Why you should learn to play both.
It seems like most drumset players are not interested in learning to play percussion. I can understand this attitude because I used to be one of those drummers. Now I play percussion and drums and it really opened up some new ideas, some cool tracks, and some double hits on sessions. (So I made twice the money I normally would).
Now that I have your attention lets discuss this a bit further. I didn’t want to get into percussion years ago; because I had the attitude that I still had a ton of work to on the drumset and didn’t want to give up practice time to other instruments. What I didn’t realize is that percussion can open you up to some great new rhythms on drums. For instance–Songo and Guaguanco just to name a few.
If you are a decent drummer you can grasp the first patterns on congas fairly easily. You have to learn how to slap. (that was the hard part for me). Now don’t get me wrong, you will not be the best conga player on the planet. You have to work at it, but right off the bat you will hear some cool stuff between your drums and congas. It’s really nice to play a groove and then lay congas and other percussion over it. You played drums so there is no guessing involved.
Another thing I have found is that what I call “Toys” are much in demand in recording sessions these days. Such as:
Goats Teeth, Wooden Shakers, Eggs, Wind and water noises, Birds, Thunder, you name it. I did a session a month ago and used an “Elephant Bell”. They use them in the jungle, and tie them around Elephants necks so the villagers can hear them coming. I used one as a wood block. It kicked my ass. The best wood block sound I ever heard. So having different sounds available in your gear and having good ears will also help you.
Another thing that you will find is how to apply the new cowbell patterns you will use to the drumset. Very Cool, I really have milked this one. These patterns that would usually be used by the Timbale player can be applied to the kit in many ways.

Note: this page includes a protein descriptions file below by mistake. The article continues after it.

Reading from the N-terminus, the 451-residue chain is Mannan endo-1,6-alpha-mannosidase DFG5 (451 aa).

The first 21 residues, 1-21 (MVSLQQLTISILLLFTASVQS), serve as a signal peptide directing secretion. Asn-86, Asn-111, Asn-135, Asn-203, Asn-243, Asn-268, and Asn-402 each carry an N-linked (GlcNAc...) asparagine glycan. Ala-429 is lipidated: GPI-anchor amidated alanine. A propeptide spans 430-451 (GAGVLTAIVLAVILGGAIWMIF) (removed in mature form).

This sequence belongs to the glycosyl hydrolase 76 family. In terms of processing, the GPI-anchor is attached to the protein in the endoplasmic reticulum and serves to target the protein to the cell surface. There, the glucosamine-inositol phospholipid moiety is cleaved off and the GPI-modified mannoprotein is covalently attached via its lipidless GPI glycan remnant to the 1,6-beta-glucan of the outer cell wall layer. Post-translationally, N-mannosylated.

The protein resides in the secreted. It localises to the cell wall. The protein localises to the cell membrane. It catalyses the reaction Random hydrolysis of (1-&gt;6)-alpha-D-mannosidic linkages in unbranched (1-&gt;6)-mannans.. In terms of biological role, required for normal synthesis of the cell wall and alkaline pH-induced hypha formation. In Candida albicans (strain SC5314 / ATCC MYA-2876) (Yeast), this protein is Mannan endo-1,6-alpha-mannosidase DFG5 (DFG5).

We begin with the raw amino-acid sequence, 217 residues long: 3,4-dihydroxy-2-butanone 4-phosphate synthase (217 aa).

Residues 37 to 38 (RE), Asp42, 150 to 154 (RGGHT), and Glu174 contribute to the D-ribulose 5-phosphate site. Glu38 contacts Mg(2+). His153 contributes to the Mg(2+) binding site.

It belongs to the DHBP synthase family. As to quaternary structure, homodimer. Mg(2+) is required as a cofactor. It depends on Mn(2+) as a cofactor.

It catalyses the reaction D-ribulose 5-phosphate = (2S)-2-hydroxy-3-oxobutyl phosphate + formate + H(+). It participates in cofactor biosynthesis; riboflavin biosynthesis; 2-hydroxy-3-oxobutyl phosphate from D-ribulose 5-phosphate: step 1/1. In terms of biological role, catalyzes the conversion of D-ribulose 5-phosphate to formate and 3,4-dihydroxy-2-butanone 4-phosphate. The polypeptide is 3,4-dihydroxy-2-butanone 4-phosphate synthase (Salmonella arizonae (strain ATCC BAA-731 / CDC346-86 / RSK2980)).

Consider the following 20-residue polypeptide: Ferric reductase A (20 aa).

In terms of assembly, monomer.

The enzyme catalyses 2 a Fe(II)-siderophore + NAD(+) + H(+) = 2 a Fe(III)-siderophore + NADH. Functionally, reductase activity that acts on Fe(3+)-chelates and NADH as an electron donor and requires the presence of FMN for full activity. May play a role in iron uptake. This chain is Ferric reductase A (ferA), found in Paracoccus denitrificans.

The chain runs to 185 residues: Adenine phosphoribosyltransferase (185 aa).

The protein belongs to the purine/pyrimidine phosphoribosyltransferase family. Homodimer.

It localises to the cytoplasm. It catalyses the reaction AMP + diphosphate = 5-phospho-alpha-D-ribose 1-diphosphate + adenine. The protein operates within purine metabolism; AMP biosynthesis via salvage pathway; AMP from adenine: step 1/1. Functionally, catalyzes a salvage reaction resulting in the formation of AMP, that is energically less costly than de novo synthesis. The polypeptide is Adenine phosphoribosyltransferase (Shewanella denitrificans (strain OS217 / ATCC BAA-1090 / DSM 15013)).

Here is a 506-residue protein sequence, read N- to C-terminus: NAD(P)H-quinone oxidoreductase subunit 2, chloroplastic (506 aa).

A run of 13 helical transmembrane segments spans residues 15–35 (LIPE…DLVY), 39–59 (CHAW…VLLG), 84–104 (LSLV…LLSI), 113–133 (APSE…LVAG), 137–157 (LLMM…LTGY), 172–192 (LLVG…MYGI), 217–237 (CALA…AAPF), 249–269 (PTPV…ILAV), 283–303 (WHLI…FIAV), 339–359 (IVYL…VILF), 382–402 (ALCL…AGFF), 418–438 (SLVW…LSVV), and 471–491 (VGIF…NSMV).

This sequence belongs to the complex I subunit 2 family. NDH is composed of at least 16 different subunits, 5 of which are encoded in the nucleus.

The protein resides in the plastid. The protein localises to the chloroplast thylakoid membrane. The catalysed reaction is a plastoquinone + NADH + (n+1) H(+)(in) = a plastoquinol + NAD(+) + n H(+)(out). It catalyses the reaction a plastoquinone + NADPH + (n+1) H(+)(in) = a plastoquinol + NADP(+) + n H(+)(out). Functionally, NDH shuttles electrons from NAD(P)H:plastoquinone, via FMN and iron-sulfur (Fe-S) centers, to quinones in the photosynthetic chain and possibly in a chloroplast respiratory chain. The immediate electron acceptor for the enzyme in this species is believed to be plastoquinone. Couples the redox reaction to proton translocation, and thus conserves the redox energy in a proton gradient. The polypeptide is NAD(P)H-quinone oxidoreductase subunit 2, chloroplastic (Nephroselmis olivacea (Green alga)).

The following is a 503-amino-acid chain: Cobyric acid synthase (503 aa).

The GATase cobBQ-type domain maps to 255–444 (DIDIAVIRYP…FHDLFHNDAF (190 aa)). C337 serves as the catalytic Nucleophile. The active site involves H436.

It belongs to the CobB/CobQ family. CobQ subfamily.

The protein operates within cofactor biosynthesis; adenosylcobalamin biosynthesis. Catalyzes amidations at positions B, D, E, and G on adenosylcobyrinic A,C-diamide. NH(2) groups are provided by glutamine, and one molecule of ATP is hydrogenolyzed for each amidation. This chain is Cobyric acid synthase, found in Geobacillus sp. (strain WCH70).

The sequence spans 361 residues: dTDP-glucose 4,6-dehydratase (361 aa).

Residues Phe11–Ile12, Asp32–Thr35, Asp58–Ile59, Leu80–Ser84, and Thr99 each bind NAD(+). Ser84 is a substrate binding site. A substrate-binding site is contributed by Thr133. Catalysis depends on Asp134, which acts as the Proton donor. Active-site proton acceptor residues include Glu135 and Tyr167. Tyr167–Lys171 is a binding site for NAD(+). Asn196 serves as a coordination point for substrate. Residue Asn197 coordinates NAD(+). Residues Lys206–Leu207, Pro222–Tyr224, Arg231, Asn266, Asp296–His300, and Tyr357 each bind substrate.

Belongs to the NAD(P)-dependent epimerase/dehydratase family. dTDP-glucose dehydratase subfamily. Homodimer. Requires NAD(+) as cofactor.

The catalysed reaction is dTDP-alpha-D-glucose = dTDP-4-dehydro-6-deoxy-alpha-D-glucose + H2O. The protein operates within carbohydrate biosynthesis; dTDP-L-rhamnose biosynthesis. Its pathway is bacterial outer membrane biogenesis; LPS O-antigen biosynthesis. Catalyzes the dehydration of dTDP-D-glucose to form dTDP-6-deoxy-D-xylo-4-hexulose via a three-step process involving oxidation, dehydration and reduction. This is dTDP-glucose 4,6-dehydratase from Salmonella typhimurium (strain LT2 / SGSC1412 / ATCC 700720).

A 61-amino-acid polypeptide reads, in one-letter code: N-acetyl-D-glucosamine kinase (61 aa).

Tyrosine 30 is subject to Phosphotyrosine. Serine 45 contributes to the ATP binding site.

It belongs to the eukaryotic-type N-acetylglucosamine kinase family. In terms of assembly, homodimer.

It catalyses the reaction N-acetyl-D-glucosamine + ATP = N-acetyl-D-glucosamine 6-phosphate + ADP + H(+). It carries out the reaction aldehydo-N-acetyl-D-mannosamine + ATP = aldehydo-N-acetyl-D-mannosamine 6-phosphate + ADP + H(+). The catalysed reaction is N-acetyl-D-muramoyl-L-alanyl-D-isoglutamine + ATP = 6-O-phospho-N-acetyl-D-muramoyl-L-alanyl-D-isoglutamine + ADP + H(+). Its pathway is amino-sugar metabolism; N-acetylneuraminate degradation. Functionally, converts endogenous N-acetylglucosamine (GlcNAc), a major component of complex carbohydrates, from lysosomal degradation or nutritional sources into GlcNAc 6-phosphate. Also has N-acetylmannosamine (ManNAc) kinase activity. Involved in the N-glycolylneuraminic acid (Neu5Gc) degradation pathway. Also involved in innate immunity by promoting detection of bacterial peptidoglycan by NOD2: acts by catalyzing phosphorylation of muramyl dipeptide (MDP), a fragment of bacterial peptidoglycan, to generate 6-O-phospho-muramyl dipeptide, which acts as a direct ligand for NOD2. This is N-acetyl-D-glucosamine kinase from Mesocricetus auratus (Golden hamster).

Funk, Latin, Salsa, and even just a Funky 4-4 with your right hand playing a straight rock groove while your left hand plays a different groove on a cowbell. Really nice stuff comes out of this.
Left foot clave with another pattern on a cowbell is just killer.
A book that helped me a lot with applying some funkier Latin rhythms to the drumset is “Funkifying the Clave” by Robbie Amen and Lincoln Goines. Killer stuff. It does not show you how to play percussion but it does tell you how to apply some of these rhythms to the kit. I found it to be very helpful and Robbie Amen you should check out anyway. He just kicks ass. Great player. It’s worth it just to hear him play. The book does come with a tape and tracks to play to if you don’t read that great. Check it out.
So don’t cheat yourself. Learn how to play some percussion and understand and apply these new rhythms to your bag. My bag to me is what I carry around with me from gigs and sessions. The more things I have available to me in my bag, the more I can make myself, the producers, and the clients happy. And keep the music feeling good.
Check out some percussion. The only thing it can hurt is your hands!!!! And once that’s done, head over to DrumsPlayerWorld.com for free drumming instructions!
Submit your own ‘Online Lessons’ and ‘Side Stroke’ articles for publication at the Submission Center.
Look forward to several changes within the Cyber-Drum Network, which will include new forums, a new look, and chatrooms!
An extensive interview in Chautauqua, NY (August 1999) with the one and only Evelyn Glennie.
Artist interviews with Mark Shulman, Chad Smith and Jeff Burrows!